Regulatory constraints for direct satellite connectivity

Considering “Massive IoT” applications over satellite, a large number of terrestrial terminals may concurrently transmit to the satellite. As these IoT terminals may share the same frequency band with other terminals transmitting to other satellites, care must be taken to ensure that the systems do not interfere with each other.

For most antennas, the beam width is indirectly proportional to the size of the antenna, i.e., a small footprint antenna has limited gain and directivity, thus produces a “wide” beam. This results in unwanted emissions toward adjacent satellites in the GEO orbit and other LEO or HEO satellites or terrestrial receivers. Therefore, to mitigate such harmful interference into other systems, direct-to-satellite IoT terminals need to comply with defined power spectral density (PSD) masks. Depending on beam width and pointing accuracy, such PSD masks significantly limit the permitted transmit power, link efficiency, system capacity and the number of IoT terminals in the network.

Fraunhofer IIS has devised a novel solution addressing the efficient use of spectrum and maximizing system capacity in such PSD limited scenarios, considering terminal and antenna type and pointing accuracy. Furthermore, a waveform implementing such concepts has been developed and is available in simulation.

Profit from our know-how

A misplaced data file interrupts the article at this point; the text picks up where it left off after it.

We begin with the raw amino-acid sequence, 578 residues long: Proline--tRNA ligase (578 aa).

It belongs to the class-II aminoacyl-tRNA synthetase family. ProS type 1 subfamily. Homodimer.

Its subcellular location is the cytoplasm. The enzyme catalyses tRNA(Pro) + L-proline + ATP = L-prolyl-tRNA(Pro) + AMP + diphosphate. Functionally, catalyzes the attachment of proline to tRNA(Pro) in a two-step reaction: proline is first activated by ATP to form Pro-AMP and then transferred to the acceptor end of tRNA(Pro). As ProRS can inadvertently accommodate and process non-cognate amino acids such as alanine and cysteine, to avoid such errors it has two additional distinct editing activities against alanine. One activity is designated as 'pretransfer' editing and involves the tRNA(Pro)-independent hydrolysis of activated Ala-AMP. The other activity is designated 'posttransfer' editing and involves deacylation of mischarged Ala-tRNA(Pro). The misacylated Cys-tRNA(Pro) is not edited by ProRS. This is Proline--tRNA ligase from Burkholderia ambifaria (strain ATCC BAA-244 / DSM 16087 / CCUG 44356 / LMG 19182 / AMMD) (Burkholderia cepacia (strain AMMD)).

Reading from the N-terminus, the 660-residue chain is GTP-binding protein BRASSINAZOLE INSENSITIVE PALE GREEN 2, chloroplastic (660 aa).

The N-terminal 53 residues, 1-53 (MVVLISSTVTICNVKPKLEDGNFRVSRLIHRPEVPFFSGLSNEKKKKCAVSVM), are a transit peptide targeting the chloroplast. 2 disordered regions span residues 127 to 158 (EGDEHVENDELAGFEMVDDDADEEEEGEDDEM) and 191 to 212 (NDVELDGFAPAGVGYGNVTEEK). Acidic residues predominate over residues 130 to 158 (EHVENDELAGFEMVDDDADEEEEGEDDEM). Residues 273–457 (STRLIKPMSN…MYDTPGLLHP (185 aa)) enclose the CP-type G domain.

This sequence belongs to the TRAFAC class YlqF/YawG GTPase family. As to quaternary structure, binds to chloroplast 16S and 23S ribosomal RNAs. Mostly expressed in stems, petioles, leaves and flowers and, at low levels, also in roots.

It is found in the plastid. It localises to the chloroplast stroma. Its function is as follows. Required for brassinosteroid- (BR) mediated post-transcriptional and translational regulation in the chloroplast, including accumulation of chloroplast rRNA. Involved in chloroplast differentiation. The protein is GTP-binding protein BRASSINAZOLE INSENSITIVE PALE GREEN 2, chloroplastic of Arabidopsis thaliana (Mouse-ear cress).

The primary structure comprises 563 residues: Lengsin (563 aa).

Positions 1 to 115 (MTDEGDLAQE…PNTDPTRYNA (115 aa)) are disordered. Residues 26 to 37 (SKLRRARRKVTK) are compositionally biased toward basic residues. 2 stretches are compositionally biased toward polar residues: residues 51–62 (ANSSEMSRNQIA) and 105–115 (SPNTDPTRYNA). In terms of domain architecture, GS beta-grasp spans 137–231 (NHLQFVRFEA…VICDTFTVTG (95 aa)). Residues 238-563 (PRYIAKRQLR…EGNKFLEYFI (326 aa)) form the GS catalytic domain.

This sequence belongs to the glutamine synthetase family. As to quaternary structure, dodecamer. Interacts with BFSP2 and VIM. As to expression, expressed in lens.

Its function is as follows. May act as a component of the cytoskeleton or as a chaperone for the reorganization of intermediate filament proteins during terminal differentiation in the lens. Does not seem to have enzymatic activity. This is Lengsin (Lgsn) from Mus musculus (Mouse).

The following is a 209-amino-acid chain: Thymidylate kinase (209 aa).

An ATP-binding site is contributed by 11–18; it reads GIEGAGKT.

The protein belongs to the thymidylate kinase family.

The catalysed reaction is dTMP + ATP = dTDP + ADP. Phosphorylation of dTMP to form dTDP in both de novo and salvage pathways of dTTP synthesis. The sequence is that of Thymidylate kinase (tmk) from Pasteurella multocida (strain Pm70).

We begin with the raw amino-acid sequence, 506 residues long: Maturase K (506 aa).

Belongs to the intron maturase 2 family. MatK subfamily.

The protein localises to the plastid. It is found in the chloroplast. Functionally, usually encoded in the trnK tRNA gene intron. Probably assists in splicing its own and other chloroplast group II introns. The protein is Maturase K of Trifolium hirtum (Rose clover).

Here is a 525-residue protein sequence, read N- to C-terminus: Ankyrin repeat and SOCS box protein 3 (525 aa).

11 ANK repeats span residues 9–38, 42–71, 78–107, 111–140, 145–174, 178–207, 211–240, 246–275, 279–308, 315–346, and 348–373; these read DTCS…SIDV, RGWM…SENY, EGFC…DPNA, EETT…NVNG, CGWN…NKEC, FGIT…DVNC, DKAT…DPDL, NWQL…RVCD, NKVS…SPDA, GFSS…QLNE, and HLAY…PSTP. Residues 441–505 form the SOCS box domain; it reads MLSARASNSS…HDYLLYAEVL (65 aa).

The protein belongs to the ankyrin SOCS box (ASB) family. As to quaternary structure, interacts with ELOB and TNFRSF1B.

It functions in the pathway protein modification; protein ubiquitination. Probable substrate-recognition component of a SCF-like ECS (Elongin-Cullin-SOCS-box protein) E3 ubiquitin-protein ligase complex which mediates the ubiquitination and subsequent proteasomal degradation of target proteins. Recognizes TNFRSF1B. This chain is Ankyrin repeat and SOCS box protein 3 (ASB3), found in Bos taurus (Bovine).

Thorough understanding of transmission technology, market needs and constraints of the target application is vital for the right selection of the features and for building a unique and successful IoT product. Thus, as an equipment or chipset manufacturer, as a network or satellite operator or as a IoT system integrator, benefit from our background and know-how in:

  • Waveforms and solutions for “Massive IoT” applications
  • Terrestrial-only and hybrid satellite-terrestrial systems
  • IoT antennas
  • End-to-end system design and optimization as well as consulting

A key advantage for many applications

Icon wildlife monitoring

Wildlife monitoring

Many animal swarms live in remote areas beyond the reach of terrestrial communication infrastructures. Data collected in these regions, for example using animal tags, can often only be transmitted to the nearest base station with a long delay of days or weeks. By connecting existing networks via satellite, global connectivity and faster data transmission can be ensured.

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Agriculture

In the field of agriculture, the use of IoT is no longer a vision of the future: in ground-based earth observation, IoT sensors are used in field soils. These provide important information about the soil condition, such as nutrient content or texture. The data is then relayed via satellite to the farmer or to connected agricultural machinery.

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Logistics

Placing IoT transmitters on trucks or containers makes real-time monitoring a reality in logistics. The transmitters continuously send their current location to a satellite. This means that goods routes can be tracked without interruption, even if, for example, a ship is moving hundreds of kilometers off the nearest coast. 

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Mining

In the mining industry, the Internet of Things is becoming more and more prevalent in the form of so-called smart mining. Both above ground and underground, small sensors are being used. While underground they track air conditions and the smallest changes in the ground to ensure the safety of employees. Above ground they enable real-time tracking and management of the necessary trucks and vehicles.